“In special cases [of suspicious boats], we also stop boats navigating in the opposite direction,” Oliveira said. Specifically, 70% of the narcotics that enter the Amazonas come in through the Solimões River. To stop them, Troops and police officers launch missions from the Anzol Base, located about 50 kilometers from Tabatinga, where the ferries BA-1 and BA-2 have been docked since the base opened on September 18. The BA-1 is used by nearly 30 police officers to inspect boats and passengers 24 hours a day from its station on the river’s right shore. The BA-2, meanwhile, is used by 15 Soldiers who alternate between two shifts on the left bank. Security forces use technology and trained canines Brazil’s Army, Federal Police, and Amazonas state security forces are working together to combat the flow of drugs entering the country from the tri-border Amazon region where Brazil, Colombia, and Peru converge. Alto Huallaga, located in the country’s northwest, is one of Peru’s largest cocaine-producing regions, while Vale do Javari encompasses parts of Brazil, Colombia, and Peru and is home to numerous cocaine plantations. Two Brazilian Army platoons cover that area: the Estirão do Equador Fourth Special Border Platoon (PEF) and the Palmeira do Javari Special Border Platoon. Security authorities constructed the Anzol Base close to the confluence of the Solimões and the Javari rivers, a location used to transport the majority of cocaine that’s produced in the Alto Huallaga and Vale do Javari areas. The location of the base, near the city of Tabatinga and between two islands on the Solimões, is significant because it allows authorities to use the power plant operated by the Amazonas Electric Company and decreases the chances of boats carrying contraband to evade authorities. By Dialogo November 23, 2015 Brazil is falling apart. People are turning into zombies. Drugs are the worst enemy to society. “Because water routes are the primary means of transportation in the region, almost all of the illicit drugs produced in Peru and Colombia are transported on the Solimões River,” said Alexandre Silveira de Oliveira, Regional Executive Deputy for the Office of the Superintendent of the Federal Police in Amazonas. In that effort, security forces inspected 622 boats on the Solimões River during September – an average of 20 a day – in addition to interviewing or searching nearly 4,800 passengers. Every vessel that navigates the Solimões from Tabatinga to Manaus will continue to be stopped and inspected, except for Navy vessels and boats protected by international treaties. Forces bolster security by using sniffer dogs to find drugs and explosives, and units assigned to BA-1 have equipment that helps them conduct nighttime inspections, record images from the river, and transmit data over the Internet, which allows its personnel to support other police squads’ activities. Additionally, Military and law enforcement personnel at the Anzol Base also combat the illicit smuggling of merchandise and the illegal exploitation of mines thanks to the support expert technicians and intelligence service members. “Our specific mission is to intercept boats that try to evade inspection by BA-1, primarily during the night shift,” said Lieutenant Colonel Marcos Vieira Santana, commanding officer of the Solimões Border Command/8th Jungle Infantry Battalion. “We have a Guardian boat outfitted with two engines and weapons, which provides ideal conditions to fulfill our mission.”
LONDON, England (Reuters) – Ben Stokes has been included in England’s one-day squad for the five-match series in Australia despite being under suspension.Stokes is currently unable to play for his country pending a decision on whether to charge him in connection with an altercation outside a Bristol nightclub in September.But he has been named in the 16-man squad for the ODI series starting next month after selectors were given “clear guidance to name their strongest squad”.He is joined by Alex Hales, who was also suspended after the Bristol incident but has since been told he can play for England after police confirmed he would not face criminal charges.Both players could yet face disciplinary action by the England and Wales Cricket Board.But with Stokes’ situation still not determined, he may not feature in the five-match one-day series, let alone the current Ashes series.The England all-rounder is currently in New Zealand, where he is playing for Canterbury after being granted dispensation by the ECB.With no decision yet made on whether to prosecute him, his chances of featuring in the Ashes, which has three Tests remaining, are diminishing.“Should the ECB Board receive formal confirmation that Ben Stokes has either been charged or that he will face no charges, they would convene within 48 hours to make a decision on his availability for the team at that stage,” the ECB said.Also in the one-day squad are Kent batsman Sam Billings and Yorkshire’s David Willey, who is selected ahead of Essex’s Ravi Bopara.The first one-day international is in Melbourne on January 14.England squad: Eoin Morgan (Middlesex) (capt.), Moeen Ali (Worcestershire), Jonathan Bairstow (Yorkshire), Jake Ball (Nottinghamshire), Sam Billings (Kent), Jos Buttler (Lancashire), Tom Curran (Surrey), Alex Hales (Nottinghamshire), Liam Plunkett (Yorkshire), Adil Rashid (Yorkshire), Joe Root (Yorkshire), Jason Roy (Surrey), Ben Stokes (Durham), David Willey (Yorkshire), Chris Woakes (Warwickshire), Mark Wood (Durham).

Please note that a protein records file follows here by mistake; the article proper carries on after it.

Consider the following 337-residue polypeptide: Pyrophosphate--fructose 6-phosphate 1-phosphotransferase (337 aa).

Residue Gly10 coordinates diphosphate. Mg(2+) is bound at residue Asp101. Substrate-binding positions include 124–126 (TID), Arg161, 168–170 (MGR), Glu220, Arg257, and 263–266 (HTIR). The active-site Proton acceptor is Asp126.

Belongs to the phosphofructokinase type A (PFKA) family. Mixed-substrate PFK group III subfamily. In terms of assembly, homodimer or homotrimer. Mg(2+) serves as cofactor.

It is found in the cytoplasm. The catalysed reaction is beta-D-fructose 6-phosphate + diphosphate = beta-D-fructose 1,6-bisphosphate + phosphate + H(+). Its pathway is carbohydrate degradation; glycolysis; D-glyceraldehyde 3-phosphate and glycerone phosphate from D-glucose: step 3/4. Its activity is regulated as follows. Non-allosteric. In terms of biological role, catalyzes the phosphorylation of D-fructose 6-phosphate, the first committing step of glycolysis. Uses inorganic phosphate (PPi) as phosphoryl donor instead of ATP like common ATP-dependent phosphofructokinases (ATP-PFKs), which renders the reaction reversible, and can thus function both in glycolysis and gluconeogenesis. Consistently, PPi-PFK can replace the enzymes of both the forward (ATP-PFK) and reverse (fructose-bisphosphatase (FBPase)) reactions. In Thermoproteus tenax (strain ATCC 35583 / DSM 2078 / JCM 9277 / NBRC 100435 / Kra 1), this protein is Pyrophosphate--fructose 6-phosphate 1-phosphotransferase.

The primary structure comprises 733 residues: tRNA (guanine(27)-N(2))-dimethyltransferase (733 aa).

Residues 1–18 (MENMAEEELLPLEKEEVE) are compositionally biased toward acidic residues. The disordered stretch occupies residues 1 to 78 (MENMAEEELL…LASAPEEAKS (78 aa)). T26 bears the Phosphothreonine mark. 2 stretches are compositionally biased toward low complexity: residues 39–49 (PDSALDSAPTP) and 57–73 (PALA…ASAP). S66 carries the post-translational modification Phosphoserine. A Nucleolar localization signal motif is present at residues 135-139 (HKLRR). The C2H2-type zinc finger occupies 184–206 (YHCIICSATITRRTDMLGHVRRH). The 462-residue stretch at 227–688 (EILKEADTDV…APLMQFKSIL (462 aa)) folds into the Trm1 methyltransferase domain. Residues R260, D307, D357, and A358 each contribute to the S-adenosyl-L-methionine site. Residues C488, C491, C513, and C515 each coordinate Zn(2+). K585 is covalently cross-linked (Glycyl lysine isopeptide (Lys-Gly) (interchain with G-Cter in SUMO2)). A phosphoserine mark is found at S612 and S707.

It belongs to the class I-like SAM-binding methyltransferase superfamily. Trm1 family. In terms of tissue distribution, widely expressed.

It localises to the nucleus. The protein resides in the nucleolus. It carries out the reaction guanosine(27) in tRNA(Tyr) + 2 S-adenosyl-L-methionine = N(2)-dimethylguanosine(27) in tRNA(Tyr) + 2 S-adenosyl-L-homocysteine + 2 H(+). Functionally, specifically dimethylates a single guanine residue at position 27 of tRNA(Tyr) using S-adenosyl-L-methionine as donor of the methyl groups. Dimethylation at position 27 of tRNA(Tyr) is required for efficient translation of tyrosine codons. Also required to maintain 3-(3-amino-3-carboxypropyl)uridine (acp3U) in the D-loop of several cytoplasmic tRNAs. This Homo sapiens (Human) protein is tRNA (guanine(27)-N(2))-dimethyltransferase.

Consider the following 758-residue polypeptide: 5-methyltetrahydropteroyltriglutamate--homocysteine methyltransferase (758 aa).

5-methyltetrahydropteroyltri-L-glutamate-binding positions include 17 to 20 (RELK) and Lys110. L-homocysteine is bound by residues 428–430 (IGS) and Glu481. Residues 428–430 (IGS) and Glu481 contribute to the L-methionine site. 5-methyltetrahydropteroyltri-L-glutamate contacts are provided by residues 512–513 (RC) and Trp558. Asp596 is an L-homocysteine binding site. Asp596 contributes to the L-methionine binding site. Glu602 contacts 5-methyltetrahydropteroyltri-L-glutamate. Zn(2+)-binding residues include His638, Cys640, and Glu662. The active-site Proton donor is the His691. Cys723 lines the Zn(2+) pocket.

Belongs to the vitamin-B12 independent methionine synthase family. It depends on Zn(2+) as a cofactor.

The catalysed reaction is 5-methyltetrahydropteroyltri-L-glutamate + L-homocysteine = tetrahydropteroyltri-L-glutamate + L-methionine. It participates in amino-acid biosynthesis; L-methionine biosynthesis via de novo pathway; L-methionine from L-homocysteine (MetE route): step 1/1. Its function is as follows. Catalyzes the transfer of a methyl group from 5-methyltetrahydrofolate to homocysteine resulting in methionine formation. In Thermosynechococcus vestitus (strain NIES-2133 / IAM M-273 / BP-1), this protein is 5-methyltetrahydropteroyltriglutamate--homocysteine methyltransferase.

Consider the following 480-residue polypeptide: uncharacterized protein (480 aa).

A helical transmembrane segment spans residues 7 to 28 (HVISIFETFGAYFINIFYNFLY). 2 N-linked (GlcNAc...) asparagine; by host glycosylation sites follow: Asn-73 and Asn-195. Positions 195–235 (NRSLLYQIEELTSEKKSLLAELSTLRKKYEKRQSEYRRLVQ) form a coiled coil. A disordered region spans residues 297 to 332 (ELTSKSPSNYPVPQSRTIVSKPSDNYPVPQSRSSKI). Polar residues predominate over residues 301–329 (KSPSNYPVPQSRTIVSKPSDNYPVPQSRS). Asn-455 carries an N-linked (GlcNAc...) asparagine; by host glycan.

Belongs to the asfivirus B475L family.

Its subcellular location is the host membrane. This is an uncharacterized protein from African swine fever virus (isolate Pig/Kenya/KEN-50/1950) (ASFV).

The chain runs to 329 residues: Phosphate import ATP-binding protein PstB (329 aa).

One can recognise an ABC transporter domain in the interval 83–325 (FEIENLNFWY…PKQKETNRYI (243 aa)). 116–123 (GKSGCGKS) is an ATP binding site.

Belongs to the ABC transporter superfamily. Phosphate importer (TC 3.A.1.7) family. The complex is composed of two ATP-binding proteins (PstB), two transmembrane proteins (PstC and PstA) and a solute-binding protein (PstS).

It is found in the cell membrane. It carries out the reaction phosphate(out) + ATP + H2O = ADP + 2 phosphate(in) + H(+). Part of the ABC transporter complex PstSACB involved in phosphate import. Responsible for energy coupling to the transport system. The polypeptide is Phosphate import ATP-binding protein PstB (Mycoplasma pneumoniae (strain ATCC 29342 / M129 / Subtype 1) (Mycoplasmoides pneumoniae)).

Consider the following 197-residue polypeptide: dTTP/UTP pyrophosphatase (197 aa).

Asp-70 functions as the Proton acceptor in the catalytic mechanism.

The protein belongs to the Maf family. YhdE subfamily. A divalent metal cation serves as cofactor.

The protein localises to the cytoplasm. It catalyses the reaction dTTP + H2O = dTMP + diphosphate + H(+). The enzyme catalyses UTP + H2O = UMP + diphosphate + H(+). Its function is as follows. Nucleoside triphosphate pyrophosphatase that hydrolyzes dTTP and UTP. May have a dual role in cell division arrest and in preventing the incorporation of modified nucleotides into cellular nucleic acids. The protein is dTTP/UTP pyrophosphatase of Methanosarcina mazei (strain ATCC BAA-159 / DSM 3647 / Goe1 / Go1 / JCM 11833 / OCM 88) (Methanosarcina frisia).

And as the Queensland skipper prepares to reach that milestone tonight Petero Civoniceva says it is a feat unlikely to ever be repeated.A debutant in Game Three of the 2003 series, Smith’s run of featuring in 39 of the past 40 Origin matches played was interrupted only by an elbow injury that prevented him from playing in the opening game of the 2010 series.Given that Johnathan Thurston will step down from representative football at the end of the year with a maximum of 38 games for Queensland and Jarryd Hayne has the most appearances of active New South Wales players with 20, only Greg Inglis (30) and Darius Boyd (26) could conceivably match Smith’s achievement in the next five years.Civoniceva, who played 33 matches for Queensland, believes it will be a long time before we see any other player reach such a number and paid tribute to Smith’s longevity in becoming the first to 40.”You could tell from day one that he had this huge future in the game,” Civoniceva told NRL.com.”He was a bit of a freak in terms of his fitness and in being calm under pressure and all those champion qualities that he possesses.”You can’t play in the middle without some level of toughness but not just physically also mentally.”We’ve seen the way he can control a game and the way he can slow things down and that overall resilience that he possesses, that’s what’s most impressive.”He just seems to be able to play at a different speed to everyone else, seeing things differently and reading the game like no other.”I think it’s going to be a long while before we see a champion of his calibre come through again.”You’re talking about someone starting at quite a young age and then being able to be consistent enough to retain their position for over a decade; that’s a big expectation to put on a player.”When you break down the number of games he’s played in club, state and national rep honours and you compare that to the average player and the fact that he has been captain at all those levels as well, it’s pretty amazing what he’s been able to achieve.”When new records of longevity are being established it is only natural to look forward to where they may potentially end.If the Storm skipper completes his 15th Origin series this year he will have 42 games to his name along with the 50 Tests he has played for his country and 346 games in the NRL, with Darren Lockyer’s mark for all-time premiership appearances on track to fall in Round 25.Smith’s performances at all levels give no indication of a player who is eyeing off the end and with a year still to run on his contract with Melbourne the soon-to-be 34-year-old says a decision on his representative future won’t be made until after the World Cup at the end of the year.”At this stage I feel really good, both physically and mentally,” Smith said.”I love playing representative football. I’ll have a clearer picture at the end of the year about what I want to do… I’m contracted to Melbourne so I’m playing again.”I’m 35 next year. There’s a lot of footy if you are playing all the rep stuff.”I’m not saying (I’ll stand down) and I am really keen to play on. But I think I’ll have a clearer idea at the end of the season. It’s a big year, close to 40 matches.”He need only look around this week in camp to know that the make-up of the Queensland team is undergoing a generational change.Smith will captain Queensland for the 19th time on Wednesday night without the likes of Thurston, Greg Inglis and Matt Scott by his side and with Cooper Cronk’s playing future undecided it could be a dramatically different-looking Maroons line-up in 12 months’ time.Despite the generational change Smith says he doesn’t feel any extra pressure to play on if he doesn’t believe he can continue to compete in the game’s toughest arenas.”None of us know how long we’ve got left, really,” said Smith, who will take on the goal-kicking duties in Thurston’s absence.”Only Johnathan has put an end date on it. Cooper’s future is up in the air as well. Next year there could be half the side gone and we’ve got a new team.”I don’t feel any pressure to stay around and help those guys through. I like to think in my past 39 matches I’ve put the team in a good position to move forward.”Every player knows when it’s time to finish. I’m yet to make that decision.”Even after 39 Origin matches for Queensland and six man-of-the-match awards Smith says there will be still butterflies in the stomach when he boards the bus to make the trip into Suncorp Stadium on Wednesday evening but that once the whistle goes game No.40 will be just like all the ones that have preceded it.”When you walk out of the hotel and get onto the bus, you get a bit nervous and everyone is going mad waving out of their car windows. But once we get to the ground, it is business as usual,” he said.”I’m not sitting here and patting myself on the back but I do understand it’s a fairly significant milestone.”I remember Petero Civoniceva telling me after 10 games that I could be the first bloke to play 40 Origins. I just laughed and shook my head and said, ‘Nobody will ever do that’.”It’s a really nice achievement to have. Without playing it down, I’m very proud of being able to play that amount of games. My family are proud as well.”Let’s just hope I can go out and play well.”